Estate & Incapacity Planning is a Process.

An estate plan is a plan for transporting one’s wealth. It involves people. Your family, other individuals and, in some cases, charitable organizations of your choice. An estate plan also involves your assets (your property) and the various forms of ownership and title that those assets may take. It also addresses your future needs in case you ever become unable to care for yourself. In other words, estate planning involves planning for life events as well as after-death events. Our goal is to make transitions during life as seamless as possible, whether they involve marriage, new births, illness, incapacity, or death. We strive to maintain the dignity of our clients by listening well and attending to details in our planning. As a former Speech-Language Pathologist working with families and patients who had sustained strokes and head and neck cancer, I am fully aware of all the pitfalls that may occur along life’s path. Although none of us can prevent the pitfalls, we can certainly plan so that we can maintain control of what happens to us.

Estate and Incapacity Planning is More than just a Will

Many people mistakenly think that estate planning only involves the writing of a will or a trust. Estate planning, however, can also involve financial, tax, medical and business planning. Wills or Trusts are part of the planning process, but you will also need other documents as well to fully address your estate planning and incapacity planning needs. Planning involves a willingness to capture the opportunity while you are alive and well to plan for your own future.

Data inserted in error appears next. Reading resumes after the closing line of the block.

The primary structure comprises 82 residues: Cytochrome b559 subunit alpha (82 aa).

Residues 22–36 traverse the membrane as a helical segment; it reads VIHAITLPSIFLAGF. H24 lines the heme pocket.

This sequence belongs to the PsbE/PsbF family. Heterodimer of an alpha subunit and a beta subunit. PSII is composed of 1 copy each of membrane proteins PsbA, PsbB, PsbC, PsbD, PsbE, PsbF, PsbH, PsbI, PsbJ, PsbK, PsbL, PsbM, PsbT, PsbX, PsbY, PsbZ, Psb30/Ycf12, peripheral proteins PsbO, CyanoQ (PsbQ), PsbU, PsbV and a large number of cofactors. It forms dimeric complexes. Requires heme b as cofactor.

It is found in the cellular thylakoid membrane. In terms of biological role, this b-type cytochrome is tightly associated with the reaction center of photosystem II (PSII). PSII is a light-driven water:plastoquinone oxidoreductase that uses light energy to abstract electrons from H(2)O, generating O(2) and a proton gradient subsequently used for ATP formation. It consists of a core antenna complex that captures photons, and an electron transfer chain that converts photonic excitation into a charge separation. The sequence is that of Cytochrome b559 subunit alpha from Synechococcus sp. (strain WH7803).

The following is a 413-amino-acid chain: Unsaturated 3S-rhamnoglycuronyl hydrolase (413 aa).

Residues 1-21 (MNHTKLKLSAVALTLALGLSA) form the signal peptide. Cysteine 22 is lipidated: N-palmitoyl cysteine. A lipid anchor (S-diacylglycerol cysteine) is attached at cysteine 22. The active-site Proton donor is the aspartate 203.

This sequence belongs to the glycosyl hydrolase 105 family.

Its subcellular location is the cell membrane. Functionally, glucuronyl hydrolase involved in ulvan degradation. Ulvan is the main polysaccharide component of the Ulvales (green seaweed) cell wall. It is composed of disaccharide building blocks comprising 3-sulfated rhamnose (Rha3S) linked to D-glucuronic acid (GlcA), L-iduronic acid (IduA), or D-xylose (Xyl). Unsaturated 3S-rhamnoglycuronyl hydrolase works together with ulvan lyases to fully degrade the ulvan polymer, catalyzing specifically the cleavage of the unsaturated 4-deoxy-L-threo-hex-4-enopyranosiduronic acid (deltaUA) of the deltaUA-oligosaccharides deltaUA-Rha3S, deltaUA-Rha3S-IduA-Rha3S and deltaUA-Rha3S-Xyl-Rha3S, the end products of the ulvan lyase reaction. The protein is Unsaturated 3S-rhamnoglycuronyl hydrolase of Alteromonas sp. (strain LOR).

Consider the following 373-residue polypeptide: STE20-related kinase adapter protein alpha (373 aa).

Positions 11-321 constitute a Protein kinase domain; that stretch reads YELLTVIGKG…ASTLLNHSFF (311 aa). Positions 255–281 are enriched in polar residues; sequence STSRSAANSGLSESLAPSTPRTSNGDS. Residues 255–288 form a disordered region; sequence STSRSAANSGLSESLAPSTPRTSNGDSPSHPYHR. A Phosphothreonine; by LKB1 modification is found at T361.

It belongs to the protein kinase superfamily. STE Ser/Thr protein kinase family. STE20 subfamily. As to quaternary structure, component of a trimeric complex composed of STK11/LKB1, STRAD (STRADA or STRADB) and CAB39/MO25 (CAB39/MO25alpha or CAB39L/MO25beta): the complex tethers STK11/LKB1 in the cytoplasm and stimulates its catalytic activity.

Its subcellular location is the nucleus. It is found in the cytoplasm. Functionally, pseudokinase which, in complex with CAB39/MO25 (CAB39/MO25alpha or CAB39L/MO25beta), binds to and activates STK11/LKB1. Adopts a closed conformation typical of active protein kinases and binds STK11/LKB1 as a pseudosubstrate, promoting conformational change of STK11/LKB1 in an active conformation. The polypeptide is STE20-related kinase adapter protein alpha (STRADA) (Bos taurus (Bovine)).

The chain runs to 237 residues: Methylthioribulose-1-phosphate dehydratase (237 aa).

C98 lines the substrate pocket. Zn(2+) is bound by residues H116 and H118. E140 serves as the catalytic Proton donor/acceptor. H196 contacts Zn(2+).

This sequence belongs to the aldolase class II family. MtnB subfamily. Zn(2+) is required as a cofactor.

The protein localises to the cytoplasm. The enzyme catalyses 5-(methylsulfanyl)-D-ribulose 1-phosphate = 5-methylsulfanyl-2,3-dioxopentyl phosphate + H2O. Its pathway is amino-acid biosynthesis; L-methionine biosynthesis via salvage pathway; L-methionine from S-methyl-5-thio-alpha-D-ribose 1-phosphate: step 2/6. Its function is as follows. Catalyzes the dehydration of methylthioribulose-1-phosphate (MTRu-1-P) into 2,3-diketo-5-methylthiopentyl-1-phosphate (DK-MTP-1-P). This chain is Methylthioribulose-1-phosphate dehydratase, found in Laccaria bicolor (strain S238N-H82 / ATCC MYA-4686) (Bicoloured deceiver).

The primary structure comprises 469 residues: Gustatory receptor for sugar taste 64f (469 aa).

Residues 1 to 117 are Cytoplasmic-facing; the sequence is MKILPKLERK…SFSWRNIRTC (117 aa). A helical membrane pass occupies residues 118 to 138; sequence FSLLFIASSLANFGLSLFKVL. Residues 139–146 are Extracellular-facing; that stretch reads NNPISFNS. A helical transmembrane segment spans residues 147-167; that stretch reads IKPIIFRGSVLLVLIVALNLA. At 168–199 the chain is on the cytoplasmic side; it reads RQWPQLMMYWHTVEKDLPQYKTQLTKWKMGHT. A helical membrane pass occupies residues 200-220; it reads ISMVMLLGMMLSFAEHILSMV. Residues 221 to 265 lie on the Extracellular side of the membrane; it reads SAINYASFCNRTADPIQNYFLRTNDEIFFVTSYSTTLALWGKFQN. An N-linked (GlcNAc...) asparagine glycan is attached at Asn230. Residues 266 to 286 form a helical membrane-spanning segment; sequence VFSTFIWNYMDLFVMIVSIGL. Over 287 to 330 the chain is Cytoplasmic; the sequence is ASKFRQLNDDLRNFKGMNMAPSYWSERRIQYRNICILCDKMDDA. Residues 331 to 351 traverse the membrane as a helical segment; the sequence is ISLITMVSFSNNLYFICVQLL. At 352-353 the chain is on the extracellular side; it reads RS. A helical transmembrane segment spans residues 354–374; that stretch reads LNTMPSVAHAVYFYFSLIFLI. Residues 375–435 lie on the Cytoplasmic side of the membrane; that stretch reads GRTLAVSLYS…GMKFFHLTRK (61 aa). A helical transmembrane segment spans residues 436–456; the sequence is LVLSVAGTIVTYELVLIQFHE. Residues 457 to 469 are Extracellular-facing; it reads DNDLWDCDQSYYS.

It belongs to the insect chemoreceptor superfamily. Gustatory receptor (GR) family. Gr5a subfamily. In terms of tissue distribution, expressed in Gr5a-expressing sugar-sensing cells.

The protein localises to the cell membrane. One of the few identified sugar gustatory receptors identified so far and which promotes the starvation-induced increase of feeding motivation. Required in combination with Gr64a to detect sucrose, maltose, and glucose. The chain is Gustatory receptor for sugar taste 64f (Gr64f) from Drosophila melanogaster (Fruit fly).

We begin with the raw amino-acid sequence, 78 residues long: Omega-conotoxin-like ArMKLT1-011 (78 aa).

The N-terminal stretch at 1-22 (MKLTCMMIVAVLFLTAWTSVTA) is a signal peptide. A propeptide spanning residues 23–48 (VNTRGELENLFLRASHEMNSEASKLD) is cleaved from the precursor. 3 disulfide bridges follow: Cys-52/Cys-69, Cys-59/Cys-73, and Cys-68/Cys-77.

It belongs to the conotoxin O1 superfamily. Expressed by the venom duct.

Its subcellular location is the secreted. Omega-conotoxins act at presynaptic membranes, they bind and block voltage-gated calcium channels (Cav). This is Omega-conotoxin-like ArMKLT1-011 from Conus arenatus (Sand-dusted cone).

Estate planning also includes the following:

  • How and by whom your assets will be managed for your benefit during your lifetime if you ever become unable to manage them yourself.
  • Whether a Living Trust is advisable for you.
  • The best way to handle your homestead property.
  • When and under what circumstances it makes sense to distribute your assets during your lifetime.
  • How and to whom your assets will be distributed after your death.
  • How and by whom your personal care will be managed and how health care decisions will be made during your lifetime if you become unable to care for yourself.
  • Who will be “in charge” of your bill paying and decision making if you are ill, incapacitated, or simply out of the country.
  • How you would like your “end of life” experience to be handled.

Planning for Young Adults

Although you may not yet be married or have children, you also have planning needs. Once you reach the age of 18, your parents cannot speak on your behalf or make medical decisions for you in emergency situations unless you have given them the authority to do so through a Durable Power of Attorney and Health Care Surrogate. As young adults, you may be involved in a car accident or sustain an injury or illness that leaves you without the ability to manage your own affairs. You have the opportunity to name an agent (such as parent, sibling, or friend) to act on your behalf in the event of these unforeseen life events.